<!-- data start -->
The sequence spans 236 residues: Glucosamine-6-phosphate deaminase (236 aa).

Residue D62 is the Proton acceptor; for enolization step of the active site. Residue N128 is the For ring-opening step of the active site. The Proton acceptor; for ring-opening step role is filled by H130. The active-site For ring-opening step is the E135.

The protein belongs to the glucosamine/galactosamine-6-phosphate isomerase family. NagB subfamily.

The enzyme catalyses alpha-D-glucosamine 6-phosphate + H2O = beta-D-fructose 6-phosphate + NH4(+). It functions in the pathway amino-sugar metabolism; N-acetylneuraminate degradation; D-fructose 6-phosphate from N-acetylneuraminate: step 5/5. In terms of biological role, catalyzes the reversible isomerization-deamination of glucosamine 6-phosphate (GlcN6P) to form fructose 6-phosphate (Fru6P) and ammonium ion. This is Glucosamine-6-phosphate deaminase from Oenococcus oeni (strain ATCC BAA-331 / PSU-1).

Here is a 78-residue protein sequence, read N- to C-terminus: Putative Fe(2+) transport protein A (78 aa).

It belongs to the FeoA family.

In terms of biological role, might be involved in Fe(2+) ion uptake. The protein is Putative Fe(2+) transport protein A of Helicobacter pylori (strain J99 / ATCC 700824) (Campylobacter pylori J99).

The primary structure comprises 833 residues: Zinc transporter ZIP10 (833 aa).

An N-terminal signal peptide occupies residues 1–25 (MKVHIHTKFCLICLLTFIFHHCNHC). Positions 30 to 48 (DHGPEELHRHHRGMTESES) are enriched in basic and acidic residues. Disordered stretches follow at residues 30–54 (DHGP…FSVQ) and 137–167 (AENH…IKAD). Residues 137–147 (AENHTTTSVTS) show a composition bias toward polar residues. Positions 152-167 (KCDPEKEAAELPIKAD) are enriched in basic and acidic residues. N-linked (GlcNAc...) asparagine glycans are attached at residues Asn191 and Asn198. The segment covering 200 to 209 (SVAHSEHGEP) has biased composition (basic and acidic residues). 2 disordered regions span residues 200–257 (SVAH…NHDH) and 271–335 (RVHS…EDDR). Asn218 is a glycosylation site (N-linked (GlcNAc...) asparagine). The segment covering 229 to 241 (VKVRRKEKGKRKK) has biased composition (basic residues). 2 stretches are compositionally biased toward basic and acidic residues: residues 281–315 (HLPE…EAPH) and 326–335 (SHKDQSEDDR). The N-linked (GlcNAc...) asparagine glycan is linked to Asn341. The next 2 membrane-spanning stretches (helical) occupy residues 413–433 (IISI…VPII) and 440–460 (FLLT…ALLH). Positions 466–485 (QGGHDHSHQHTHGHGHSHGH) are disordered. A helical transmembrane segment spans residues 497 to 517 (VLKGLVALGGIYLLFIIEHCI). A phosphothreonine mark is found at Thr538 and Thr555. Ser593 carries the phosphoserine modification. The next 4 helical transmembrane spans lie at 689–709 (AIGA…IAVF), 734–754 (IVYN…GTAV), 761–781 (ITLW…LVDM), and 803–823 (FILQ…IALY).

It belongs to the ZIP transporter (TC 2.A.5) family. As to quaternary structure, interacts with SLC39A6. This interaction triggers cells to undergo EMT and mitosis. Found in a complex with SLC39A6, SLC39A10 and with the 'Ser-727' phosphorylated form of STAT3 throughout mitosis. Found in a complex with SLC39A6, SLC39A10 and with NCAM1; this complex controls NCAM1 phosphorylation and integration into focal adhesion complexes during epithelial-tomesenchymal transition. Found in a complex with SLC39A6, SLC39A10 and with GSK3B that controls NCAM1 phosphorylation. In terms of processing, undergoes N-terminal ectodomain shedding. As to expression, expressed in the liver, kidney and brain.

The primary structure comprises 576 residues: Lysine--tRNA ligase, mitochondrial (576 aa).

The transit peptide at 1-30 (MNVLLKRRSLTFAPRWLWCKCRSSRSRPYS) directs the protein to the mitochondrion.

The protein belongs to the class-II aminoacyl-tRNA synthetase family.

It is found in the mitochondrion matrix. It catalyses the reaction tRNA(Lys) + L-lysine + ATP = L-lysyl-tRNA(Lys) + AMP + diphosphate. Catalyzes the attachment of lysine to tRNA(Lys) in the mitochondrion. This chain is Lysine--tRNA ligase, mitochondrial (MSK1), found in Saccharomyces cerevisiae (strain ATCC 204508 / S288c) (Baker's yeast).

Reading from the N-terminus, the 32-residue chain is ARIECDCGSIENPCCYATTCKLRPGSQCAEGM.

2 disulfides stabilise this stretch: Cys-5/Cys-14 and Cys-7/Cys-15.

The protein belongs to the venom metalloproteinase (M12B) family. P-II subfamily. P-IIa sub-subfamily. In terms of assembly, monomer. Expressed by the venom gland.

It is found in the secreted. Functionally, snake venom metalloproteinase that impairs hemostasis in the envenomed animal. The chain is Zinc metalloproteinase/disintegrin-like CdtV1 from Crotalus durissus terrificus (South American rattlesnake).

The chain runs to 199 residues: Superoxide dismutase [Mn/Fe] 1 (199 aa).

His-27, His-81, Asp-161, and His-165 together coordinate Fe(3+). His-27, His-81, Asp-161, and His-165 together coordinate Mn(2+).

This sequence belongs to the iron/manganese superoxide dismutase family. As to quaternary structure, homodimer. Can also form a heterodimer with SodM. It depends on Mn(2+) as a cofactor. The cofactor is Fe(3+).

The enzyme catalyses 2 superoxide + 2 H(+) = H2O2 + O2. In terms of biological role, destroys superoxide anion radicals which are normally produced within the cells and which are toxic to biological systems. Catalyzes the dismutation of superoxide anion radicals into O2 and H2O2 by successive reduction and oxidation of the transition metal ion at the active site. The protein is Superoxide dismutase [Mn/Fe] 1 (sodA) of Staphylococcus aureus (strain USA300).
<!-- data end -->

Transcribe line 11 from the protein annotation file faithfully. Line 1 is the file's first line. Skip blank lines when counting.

The primary structure comprises 576 residues: Lysine--tRNA ligase, mitochondrial (576 aa).